Today I have a review of Cora’s Kitchen by Kimberly Garrett Brown. A big thank you to Caitlin Hamilton Summie Marketing for sending it to me and to Angela on Goodreads for bringing it to my attention.
My friend, Angela M., on Goodreads, brought this beautiful book to my attention. Cora’s Kitchen is the story of Cora James, a Black librarian living in 1920s Harlem.
Cora sends a letter to Langston Hughes after relating to one of his poems. She wants to be writer. Langston Hughes responds, encouraging Cora not only to write but to enter a writing contest.
In helping her cousin, Agnes, Cora becomes a cook in a white family’s home, the Fitzgeralds. In that role, she finds she has more time to write. Ultimately, she forges a friendship with Mrs. Fitzgerald who gives her The Awakening to read (The Awakening is one of my very favorite books, so I loved this connection). These happenings lead to Cora penning a story she shares with Langston Hughes. The missives continue to pass back and forth, and Cora keeps writing; the process of which may cost her everything.
Cora’s story shares her perspective on being a woman, a Black woman, during this time in history. She aspires for something more, to be w writer, and as she encounters hurdles and attempts to navigate them, she keeps going. I really enjoyed the letters she shared with Hughes. Cora’s honesty and authentic voice are what grabbed me from the start of her story.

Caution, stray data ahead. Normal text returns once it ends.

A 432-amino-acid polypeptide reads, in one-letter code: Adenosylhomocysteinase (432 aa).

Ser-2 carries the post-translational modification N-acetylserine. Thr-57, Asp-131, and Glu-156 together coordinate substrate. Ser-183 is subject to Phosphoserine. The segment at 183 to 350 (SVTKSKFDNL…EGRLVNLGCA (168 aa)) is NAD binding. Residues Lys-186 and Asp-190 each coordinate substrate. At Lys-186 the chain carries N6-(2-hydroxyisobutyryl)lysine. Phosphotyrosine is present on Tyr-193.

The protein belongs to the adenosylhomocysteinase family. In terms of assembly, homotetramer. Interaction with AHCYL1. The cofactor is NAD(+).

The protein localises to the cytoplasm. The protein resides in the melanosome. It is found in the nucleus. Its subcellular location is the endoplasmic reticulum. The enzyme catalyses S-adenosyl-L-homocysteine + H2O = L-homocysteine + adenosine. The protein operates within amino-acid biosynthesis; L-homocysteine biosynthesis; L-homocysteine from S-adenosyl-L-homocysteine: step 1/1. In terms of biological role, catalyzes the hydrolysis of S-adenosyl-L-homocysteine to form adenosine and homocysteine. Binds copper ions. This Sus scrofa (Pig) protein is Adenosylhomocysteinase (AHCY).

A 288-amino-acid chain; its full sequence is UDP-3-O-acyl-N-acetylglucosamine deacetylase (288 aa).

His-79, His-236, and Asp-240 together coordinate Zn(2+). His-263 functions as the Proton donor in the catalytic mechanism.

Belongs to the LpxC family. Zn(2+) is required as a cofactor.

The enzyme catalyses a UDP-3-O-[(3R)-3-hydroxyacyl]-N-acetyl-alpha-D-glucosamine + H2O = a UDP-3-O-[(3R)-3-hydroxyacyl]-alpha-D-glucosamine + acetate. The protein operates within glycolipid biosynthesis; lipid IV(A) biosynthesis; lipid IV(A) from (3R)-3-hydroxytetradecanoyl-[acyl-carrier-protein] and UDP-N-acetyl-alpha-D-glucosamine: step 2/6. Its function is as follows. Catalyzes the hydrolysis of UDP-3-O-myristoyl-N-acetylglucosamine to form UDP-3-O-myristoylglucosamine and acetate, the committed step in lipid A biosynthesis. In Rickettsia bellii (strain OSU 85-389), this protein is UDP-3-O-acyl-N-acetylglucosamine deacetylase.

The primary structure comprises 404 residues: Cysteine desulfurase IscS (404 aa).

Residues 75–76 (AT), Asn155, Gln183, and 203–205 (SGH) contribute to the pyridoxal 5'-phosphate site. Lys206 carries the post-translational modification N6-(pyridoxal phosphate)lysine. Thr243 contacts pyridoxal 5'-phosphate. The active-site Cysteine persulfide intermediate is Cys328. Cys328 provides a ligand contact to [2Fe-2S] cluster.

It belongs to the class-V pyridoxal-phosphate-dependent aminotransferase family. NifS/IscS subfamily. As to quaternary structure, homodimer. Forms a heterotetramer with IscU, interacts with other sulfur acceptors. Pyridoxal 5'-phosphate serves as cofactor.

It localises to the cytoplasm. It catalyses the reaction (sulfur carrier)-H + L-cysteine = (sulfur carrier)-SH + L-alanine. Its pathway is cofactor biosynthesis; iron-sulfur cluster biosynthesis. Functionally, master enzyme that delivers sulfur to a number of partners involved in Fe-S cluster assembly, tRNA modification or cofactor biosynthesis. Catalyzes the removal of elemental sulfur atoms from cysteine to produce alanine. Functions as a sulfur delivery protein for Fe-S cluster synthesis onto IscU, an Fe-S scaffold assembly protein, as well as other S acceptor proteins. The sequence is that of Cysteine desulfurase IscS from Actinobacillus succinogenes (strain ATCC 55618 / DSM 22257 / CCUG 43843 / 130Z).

Cora’s Kitchen is a quick, but richly told read; full of emotion and heart, and one in which every woman can relate, especially if she aspires for something more for herself.
I received a gifted copy of the book.
About the Book:
It is 1928 and Cora James, a 35-year-old Black librarian who works at the 135th Street library in Harlem, writes Langston Hughes a letter after identifying with one of his poems. She even reveals her secret desire to write. Langston responds, encouraging Cora to enter a writing contest sponsored by the National Urban League, and ignites her dream of being a writer. Cora is frustrated with the writing process, and her willingness to help her cousin Agnes keep her job after she is brutally beaten by her husband lands Cora in a white woman’s kitchen working as a cook.
In the Fitzgerald home, Cora discovers she has time to write and brings her notebook to work. When she comforts Mrs. Fitzgerald after an argument with Mr. Fitzgerald, a friendship forms. Mrs. Fitzgerald insists Cora call her Eleanor and gives her The Awakening by Kate Chopin to read. Cora is inspired by the conversation to write a story and sends it to Langston. Eventually she begins to question her life and marriage and starts to write another story about a woman’s sense of self. Through a series of letters, and startling developments in her dealings with the white family, Cora’s journey to becoming a writer takes her to the brink of losing everything, including her life.